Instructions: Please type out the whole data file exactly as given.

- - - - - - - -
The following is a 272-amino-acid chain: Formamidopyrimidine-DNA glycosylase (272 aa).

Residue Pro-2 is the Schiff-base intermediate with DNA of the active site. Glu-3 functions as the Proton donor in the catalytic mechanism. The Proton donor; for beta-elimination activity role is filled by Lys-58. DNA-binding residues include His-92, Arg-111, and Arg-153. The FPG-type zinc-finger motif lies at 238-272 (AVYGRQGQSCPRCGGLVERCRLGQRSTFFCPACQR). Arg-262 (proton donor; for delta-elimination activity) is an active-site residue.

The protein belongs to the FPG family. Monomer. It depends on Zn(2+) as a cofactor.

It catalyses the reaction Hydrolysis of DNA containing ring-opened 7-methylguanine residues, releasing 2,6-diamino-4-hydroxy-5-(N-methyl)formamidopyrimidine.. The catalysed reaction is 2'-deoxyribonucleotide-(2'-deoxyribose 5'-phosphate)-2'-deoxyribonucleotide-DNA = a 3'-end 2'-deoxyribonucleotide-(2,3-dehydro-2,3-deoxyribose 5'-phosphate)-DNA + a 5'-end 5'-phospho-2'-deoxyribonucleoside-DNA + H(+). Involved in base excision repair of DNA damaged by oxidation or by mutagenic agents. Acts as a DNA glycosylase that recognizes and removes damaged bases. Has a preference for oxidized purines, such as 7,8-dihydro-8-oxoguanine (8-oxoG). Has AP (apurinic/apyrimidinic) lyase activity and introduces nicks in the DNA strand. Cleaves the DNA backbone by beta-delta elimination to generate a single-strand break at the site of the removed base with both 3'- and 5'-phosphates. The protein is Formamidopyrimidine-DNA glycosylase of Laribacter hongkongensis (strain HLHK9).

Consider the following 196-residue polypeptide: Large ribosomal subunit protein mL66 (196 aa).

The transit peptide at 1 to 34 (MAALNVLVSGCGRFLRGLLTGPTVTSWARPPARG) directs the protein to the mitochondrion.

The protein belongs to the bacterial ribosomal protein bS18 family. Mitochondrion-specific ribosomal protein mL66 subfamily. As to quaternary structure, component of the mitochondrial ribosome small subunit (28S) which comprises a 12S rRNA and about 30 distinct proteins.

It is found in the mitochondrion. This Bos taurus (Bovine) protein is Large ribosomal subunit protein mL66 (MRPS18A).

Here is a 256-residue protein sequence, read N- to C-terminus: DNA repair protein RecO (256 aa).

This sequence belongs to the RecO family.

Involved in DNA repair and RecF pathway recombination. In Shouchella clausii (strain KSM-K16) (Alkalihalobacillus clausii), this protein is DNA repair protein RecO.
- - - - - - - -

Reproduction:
The following is a 272-amino-acid chain: Formamidopyrimidine-DNA glycosylase (272 aa).

Residue Pro-2 is the Schiff-base intermediate with DNA of the active site. Glu-3 functions as the Proton donor in the catalytic mechanism. The Proton donor; for beta-elimination activity role is filled by Lys-58. DNA-binding residues include His-92, Arg-111, and Arg-153. The FPG-type zinc-finger motif lies at 238-272 (AVYGRQGQSCPRCGGLVERCRLGQRSTFFCPACQR). Arg-262 (proton donor; for delta-elimination activity) is an active-site residue.

The protein belongs to the FPG family. Monomer. It depends on Zn(2+) as a cofactor.

It catalyses the reaction Hydrolysis of DNA containing ring-opened 7-methylguanine residues, releasing 2,6-diamino-4-hydroxy-5-(N-methyl)formamidopyrimidine.. The catalysed reaction is 2'-deoxyribonucleotide-(2'-deoxyribose 5'-phosphate)-2'-deoxyribonucleotide-DNA = a 3'-end 2'-deoxyribonucleotide-(2,3-dehydro-2,3-deoxyribose 5'-phosphate)-DNA + a 5'-end 5'-phospho-2'-deoxyribonucleoside-DNA + H(+). Involved in base excision repair of DNA damaged by oxidation or by mutagenic agents. Acts as a DNA glycosylase that recognizes and removes damaged bases. Has a preference for oxidized purines, such as 7,8-dihydro-8-oxoguanine (8-oxoG). Has AP (apurinic/apyrimidinic) lyase activity and introduces nicks in the DNA strand. Cleaves the DNA backbone by beta-delta elimination to generate a single-strand break at the site of the removed base with both 3'- and 5'-phosphates. The protein is Formamidopyrimidine-DNA glycosylase of Laribacter hongkongensis (strain HLHK9).

Consider the following 196-residue polypeptide: Large ribosomal subunit protein mL66 (196 aa).

The transit peptide at 1 to 34 (MAALNVLVSGCGRFLRGLLTGPTVTSWARPPARG) directs the protein to the mitochondrion.

The protein belongs to the bacterial ribosomal protein bS18 family. Mitochondrion-specific ribosomal protein mL66 subfamily. As to quaternary structure, component of the mitochondrial ribosome small subunit (28S) which comprises a 12S rRNA and about 30 distinct proteins.

It is found in the mitochondrion. This Bos taurus (Bovine) protein is Large ribosomal subunit protein mL66 (MRPS18A).

Here is a 256-residue protein sequence, read N- to C-terminus: DNA repair protein RecO (256 aa).

This sequence belongs to the RecO family.

Involved in DNA repair and RecF pathway recombination. In Shouchella clausii (strain KSM-K16) (Alkalihalobacillus clausii), this protein is DNA repair protein RecO.